Solo challenge

Smithton’s Nicole Anderson powers across a bush track with the ocean as her backdrop during the 2014 Surf Coast Century endurance race last weekend. Picture courtesy of Supersport Images.

Race. Smithton’s Nicole Anderson continues to tick boxes off her fitness bucket list, recently completing the ultimate test of mind and body in picturesque surrounds.

Victoria’s Great Ocean Road – one of the world’s most scenic coastal stretches – acted as the backdrop to the Surf Coast Century: a 100-kilometre endurance trail run over a day through the seaside towns of Anglesea, Torquay and Aireys Inlet.

With hundreds of competitors travelling from across the country to compete, and against 29 females in her 20-39 age category, the 39-year-old finished in 19th place (272 overall) with a time of 15 hours, 42 minutes and 57 seconds.

“I would’ve been happy with 20 [hours], but I smashed 16,” said Anderson, a GP at Smithton Medical Centre.

“It was just nice to pull off 100 – and feeling comfortable. It’s a lovely achievement.”

Though she had experienced “nothing like it” with the event covering a distance of twice the average 42km marathon, Anderson was motivated to enter while not swimming or riding to keep active over the colder months.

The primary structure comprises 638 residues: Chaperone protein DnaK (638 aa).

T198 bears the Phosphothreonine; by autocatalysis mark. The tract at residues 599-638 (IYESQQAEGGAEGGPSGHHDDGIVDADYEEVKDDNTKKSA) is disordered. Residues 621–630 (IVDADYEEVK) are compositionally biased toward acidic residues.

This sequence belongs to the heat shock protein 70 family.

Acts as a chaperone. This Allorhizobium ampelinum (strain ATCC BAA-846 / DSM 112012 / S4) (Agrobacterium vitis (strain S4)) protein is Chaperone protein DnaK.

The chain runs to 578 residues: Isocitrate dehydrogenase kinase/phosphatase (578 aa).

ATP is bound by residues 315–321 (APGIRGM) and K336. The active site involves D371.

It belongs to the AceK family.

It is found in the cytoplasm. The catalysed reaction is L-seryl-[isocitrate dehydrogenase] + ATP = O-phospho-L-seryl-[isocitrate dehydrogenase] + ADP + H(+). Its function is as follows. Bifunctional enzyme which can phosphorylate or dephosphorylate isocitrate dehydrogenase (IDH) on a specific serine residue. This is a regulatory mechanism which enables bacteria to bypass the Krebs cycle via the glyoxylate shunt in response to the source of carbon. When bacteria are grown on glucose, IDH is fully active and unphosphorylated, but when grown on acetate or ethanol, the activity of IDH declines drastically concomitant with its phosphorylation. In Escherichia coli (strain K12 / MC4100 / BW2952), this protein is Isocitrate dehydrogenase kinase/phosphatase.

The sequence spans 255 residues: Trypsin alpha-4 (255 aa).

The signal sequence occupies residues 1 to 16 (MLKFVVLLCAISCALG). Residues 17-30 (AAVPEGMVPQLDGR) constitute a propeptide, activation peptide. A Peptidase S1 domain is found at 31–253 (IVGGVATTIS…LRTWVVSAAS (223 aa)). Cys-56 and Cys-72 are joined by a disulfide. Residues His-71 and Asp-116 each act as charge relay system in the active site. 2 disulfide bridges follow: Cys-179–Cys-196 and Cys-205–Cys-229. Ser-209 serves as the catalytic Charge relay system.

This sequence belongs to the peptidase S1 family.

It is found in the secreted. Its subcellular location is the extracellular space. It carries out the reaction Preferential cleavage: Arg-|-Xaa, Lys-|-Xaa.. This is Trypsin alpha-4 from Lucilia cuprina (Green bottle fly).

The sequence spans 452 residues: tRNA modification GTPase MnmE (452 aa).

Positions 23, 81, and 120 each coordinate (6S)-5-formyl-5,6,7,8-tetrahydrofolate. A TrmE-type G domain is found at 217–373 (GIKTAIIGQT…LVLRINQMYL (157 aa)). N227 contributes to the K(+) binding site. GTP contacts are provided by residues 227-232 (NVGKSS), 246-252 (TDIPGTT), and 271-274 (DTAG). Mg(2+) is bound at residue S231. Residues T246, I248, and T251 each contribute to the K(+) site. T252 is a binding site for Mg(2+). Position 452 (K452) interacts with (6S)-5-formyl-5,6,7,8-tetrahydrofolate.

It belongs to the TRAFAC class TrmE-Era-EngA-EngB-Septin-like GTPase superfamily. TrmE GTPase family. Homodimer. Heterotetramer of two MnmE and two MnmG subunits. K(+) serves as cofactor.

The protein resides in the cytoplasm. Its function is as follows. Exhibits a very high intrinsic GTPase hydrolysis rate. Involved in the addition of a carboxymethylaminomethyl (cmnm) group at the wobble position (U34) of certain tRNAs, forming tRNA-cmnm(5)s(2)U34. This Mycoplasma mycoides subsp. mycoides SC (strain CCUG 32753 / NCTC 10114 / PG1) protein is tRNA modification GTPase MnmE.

To prepare for the gruelling journey, the Smithton local ran hours at a time over varying terrains, covering areas surrounding Arthur River and Rocky Cape National Park.

“You’ve got to be fully self-sufficient,” she said. “I mainly just tried to practise running with a backpack, and running down hills.”

The course route began on the beaches of Anglesea as the sun began to rise around 6am, following the coastline through to Torquay before weaving back through bush tracks in the Great Otway National Park and circling Aireys Inlet.

“To be honest, I thought it’s just going to be one big bush walk,” Anderson said.

“You put it in that context, and it doesn’t seem that scary. All you’ve got to do is keep yourself going.”

While some competitors entered in teams of three or four, Anderson completed the entire race solo, with rest stations offering treatment and water periodically across the course.

Following advice given to her to “go easy in the first 75km, and then push hard”, Anderson was able to pass the finish line before 10pm, admitting she was “still able to run a bit” towards the end.

“It was actually a bit sad to finish, because it was such a nice day out,” she said.

“It’s very enjoyable to be doing them and to actually be outside. To see that part of the world . . . I took some stunning photos.”

Next on the agenda for the fitness enthusiast is the multi-sport Freycinet Challenge on Tasmania’s east coast, the Noosa Triathlon Multi Sport Festival in Queensland, the 64km Brunie Island Ultra and the 82km Cradle Mountain Run.

She said February’s Cradle Mountain event would be particularly satisfying to finish, after she was forced to exit last year’s race early due to a torn calf muscle.

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